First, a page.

As you gain more experience in your travel nursing career, you will encounter many patients, all requiring different levels of attention. The more travel nurse contracts you accept, the more you can sharpen your skills to better serve these demographics. However, caring for elderly patients may be more challenging than travel nurses initially think.
Older patients could have multiple conditions, such as hearing loss, vision impairment, dementia, or Alzheimer’s. Their providers may also have to address sensitive topics, such as end-of-life care. It takes a special healthcare team to give this unique population what they both need and deserve. Travel nurses must be prepared to handle whatever comes their way. To ensure you’re providing older patients with the utmost care and safety, here are nine tips you should remember during your travel nurse assignment.
Travel Nurse Tips For Working With the Elderly
As a travel nurse, you may be low on energy after dealing with numerous patients at a time, but you must show older patients some extra love—this is a hard time for them. They are acutely aware that their health is not what it used to be. It always helps to be a little more gentle and try putting yourself in their shoes. Sincere empathy builds rapport, and a warm, welcoming demeanor can make this vulnerable time a lot easier for them.
The most effective communication involves your body language, verbatim, hand gestures, and tone. Cognitive impairments, or hearing loss, can make communication difficult, so patients may need you to speak clearly or use physical movements to understand your instructions. You should also consider alternative ways to communicate with patients that are non-native speakers too.
Also, elderly patients enjoy listening to others’ stories. Luckily, you have plenty to tell from your travel nursing adventures! Share your favorite stories from different travel nurse assignments, crack a joke or two, and let them feel at ease with you—treating them like a friend instead of strictly a patient increases positive outcomes for everyone.
3. Actively Listen
While it’s great to talk, it’s also imperative to listen as well. They also like to share their stories and enjoy it when they see you are invested. Positive body language, like affirmative nods, acknowledges your engagement with the conversation without interrupting. When seniors feel relaxed enough to talk to you, they’ll openly express any questions or concerns about their health, which is good to know as their caregiver.
4. Practice Patience
Older patients process information slowly and take a little longer to stand up, sit down, and do some things. You must let them do things at their own pace, which requires a lot of patience. (In a life that’s always moving fast, this should be a good change of pace for travel nurses!) Sometimes, you may need to repeat yourself several times before the patient fully understands the message. It is essential to talk clearly and a little louder so they can hear easily.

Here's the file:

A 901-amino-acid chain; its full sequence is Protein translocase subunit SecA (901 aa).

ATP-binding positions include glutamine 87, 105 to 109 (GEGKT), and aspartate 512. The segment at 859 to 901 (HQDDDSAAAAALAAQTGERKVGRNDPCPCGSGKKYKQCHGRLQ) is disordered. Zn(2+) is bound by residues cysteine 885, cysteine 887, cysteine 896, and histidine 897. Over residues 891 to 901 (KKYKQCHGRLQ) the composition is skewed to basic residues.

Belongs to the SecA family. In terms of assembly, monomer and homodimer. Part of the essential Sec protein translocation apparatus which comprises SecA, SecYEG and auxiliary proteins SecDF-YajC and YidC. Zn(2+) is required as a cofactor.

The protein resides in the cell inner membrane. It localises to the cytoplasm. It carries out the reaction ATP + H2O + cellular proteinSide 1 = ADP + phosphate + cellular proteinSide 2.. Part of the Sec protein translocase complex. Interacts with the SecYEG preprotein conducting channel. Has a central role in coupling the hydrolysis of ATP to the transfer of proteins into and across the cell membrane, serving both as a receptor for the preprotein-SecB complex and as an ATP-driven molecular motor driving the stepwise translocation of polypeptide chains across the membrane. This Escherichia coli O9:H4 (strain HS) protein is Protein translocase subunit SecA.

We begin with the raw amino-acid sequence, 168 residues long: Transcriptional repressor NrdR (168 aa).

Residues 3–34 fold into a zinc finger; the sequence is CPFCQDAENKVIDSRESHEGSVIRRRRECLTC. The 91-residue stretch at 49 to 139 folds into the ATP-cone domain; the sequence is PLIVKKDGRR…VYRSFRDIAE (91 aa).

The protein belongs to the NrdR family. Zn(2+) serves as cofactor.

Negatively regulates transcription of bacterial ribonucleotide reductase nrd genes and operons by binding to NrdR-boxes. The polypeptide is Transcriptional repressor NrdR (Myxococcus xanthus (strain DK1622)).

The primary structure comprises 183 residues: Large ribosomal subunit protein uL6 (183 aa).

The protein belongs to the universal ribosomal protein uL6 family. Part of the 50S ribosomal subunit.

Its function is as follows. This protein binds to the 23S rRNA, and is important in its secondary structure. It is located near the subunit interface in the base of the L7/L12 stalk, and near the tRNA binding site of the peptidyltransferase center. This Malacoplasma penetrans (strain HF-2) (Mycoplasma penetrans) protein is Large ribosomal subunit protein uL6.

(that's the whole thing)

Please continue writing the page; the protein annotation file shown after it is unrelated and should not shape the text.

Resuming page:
5. Get Active
Aerobics and muscle strengthening are the best exercises for seniors to prevent health problems and stay independent. However, setting aside time for a walk or engaging in their favorite hobbies is a good starting point to get them moving.
6. Be Respectful
Imagine if you could no longer be a travel nurse or never revisit your top travel nurse destinations—what a scary thought! The elderly community has seen and done a lot in their day, so they might struggle losing their independence. It’s hard adjusting to such a drastic change and depending on someone else. Because of that, it’s good to let them do things they still can by themselves. Be aware of where they might need support, but maintain respect when helping elderly patients accomplish tasks.
7. Ensure Accessibility
You must know how much your patients can handle when they appear for an appointment. They may experience confusion, disorientation, or even delusions and hallucinations. Swollen feet or bed riddance restricts their mobility, in which case they can’t go very far without hurting themselves. Providing competent and compassionate care requires that you assess the patient for these deficits before delivering care.
8. Arrange For Comfort
Spotting those deficits and providing the necessary adjustments for your patients’ comfort reduces distractions during treatment. Simple interventions like offering a blanket or sweater can relax them. Bright lights and loud noises can be upsetting to patients with sensory deficits, so altering the environment by decreasing background noise, eliminating distractions, and providing distance between yourself and the patient when you speak can work wonders.
9. Don’t Fake It
People notice when you force yourself to become someone you’re not, especially the senior patients. They’re not on the same level as younger patients and may be in their advanced stages, making them more susceptible to multiple treatments. They appreciate it when someone genuinely wants to help them, so they don’t feel like a burden. It helps build a connection and develop trust.
Older and long-term care patients need your gentle hand when it comes to healthcare. You may play a temporary role in their life as a travel nurse, but you have the chance to make a big impact and give them a positive experience.
Related Post: How to Manage Travel Nurse Long-Term Care